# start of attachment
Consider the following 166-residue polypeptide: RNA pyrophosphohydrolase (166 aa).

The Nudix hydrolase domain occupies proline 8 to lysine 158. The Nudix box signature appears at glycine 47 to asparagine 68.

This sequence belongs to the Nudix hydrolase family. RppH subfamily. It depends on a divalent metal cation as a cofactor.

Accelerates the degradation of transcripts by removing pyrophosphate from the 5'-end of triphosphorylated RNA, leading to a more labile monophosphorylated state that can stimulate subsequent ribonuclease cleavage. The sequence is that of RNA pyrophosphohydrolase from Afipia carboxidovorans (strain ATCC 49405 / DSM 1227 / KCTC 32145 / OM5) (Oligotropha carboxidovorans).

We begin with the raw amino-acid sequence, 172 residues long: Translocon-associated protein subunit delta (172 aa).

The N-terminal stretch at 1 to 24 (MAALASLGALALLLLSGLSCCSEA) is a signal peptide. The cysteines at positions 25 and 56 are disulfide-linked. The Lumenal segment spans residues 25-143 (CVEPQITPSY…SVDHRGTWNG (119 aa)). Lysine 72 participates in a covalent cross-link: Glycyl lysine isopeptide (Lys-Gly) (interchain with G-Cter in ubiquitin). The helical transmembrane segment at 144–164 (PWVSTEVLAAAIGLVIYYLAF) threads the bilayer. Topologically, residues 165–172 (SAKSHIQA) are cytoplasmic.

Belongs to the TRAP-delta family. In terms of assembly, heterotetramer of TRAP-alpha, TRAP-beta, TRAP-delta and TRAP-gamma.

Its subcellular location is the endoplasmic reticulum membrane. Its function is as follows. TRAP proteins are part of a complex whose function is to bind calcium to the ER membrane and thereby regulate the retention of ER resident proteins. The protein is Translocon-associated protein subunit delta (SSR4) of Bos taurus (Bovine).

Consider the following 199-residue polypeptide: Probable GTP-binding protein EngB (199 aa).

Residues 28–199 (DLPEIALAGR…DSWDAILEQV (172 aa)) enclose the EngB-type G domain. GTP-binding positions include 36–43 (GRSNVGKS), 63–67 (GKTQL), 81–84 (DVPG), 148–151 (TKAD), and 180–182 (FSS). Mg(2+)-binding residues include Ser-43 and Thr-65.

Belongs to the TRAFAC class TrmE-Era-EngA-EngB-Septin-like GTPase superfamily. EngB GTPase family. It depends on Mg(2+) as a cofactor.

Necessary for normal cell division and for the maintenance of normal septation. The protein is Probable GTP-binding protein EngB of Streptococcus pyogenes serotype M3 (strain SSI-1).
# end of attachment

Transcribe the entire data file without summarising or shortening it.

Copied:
Consider the following 166-residue polypeptide: RNA pyrophosphohydrolase (166 aa).

The Nudix hydrolase domain occupies proline 8 to lysine 158. The Nudix box signature appears at glycine 47 to asparagine 68.

This sequence belongs to the Nudix hydrolase family. RppH subfamily. It depends on a divalent metal cation as a cofactor.

Accelerates the degradation of transcripts by removing pyrophosphate from the 5'-end of triphosphorylated RNA, leading to a more labile monophosphorylated state that can stimulate subsequent ribonuclease cleavage. The sequence is that of RNA pyrophosphohydrolase from Afipia carboxidovorans (strain ATCC 49405 / DSM 1227 / KCTC 32145 / OM5) (Oligotropha carboxidovorans).

We begin with the raw amino-acid sequence, 172 residues long: Translocon-associated protein subunit delta (172 aa).

The N-terminal stretch at 1 to 24 (MAALASLGALALLLLSGLSCCSEA) is a signal peptide. The cysteines at positions 25 and 56 are disulfide-linked. The Lumenal segment spans residues 25-143 (CVEPQITPSY…SVDHRGTWNG (119 aa)). Lysine 72 participates in a covalent cross-link: Glycyl lysine isopeptide (Lys-Gly) (interchain with G-Cter in ubiquitin). The helical transmembrane segment at 144–164 (PWVSTEVLAAAIGLVIYYLAF) threads the bilayer. Topologically, residues 165–172 (SAKSHIQA) are cytoplasmic.

Belongs to the TRAP-delta family. In terms of assembly, heterotetramer of TRAP-alpha, TRAP-beta, TRAP-delta and TRAP-gamma.

Its subcellular location is the endoplasmic reticulum membrane. Its function is as follows. TRAP proteins are part of a complex whose function is to bind calcium to the ER membrane and thereby regulate the retention of ER resident proteins. The protein is Translocon-associated protein subunit delta (SSR4) of Bos taurus (Bovine).

Consider the following 199-residue polypeptide: Probable GTP-binding protein EngB (199 aa).

Residues 28–199 (DLPEIALAGR…DSWDAILEQV (172 aa)) enclose the EngB-type G domain. GTP-binding positions include 36–43 (GRSNVGKS), 63–67 (GKTQL), 81–84 (DVPG), 148–151 (TKAD), and 180–182 (FSS). Mg(2+)-binding residues include Ser-43 and Thr-65.

Belongs to the TRAFAC class TrmE-Era-EngA-EngB-Septin-like GTPase superfamily. EngB GTPase family. It depends on Mg(2+) as a cofactor.

Necessary for normal cell division and for the maintenance of normal septation. The protein is Probable GTP-binding protein EngB of Streptococcus pyogenes serotype M3 (strain SSI-1).